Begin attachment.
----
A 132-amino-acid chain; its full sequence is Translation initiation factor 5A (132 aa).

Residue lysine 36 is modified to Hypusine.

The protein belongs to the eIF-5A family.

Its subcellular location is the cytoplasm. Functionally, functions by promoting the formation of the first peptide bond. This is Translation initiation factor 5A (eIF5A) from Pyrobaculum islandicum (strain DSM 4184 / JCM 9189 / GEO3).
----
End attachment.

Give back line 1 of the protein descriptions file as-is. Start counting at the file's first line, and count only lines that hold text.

A 132-amino-acid chain; its full sequence is Translation initiation factor 5A (132 aa).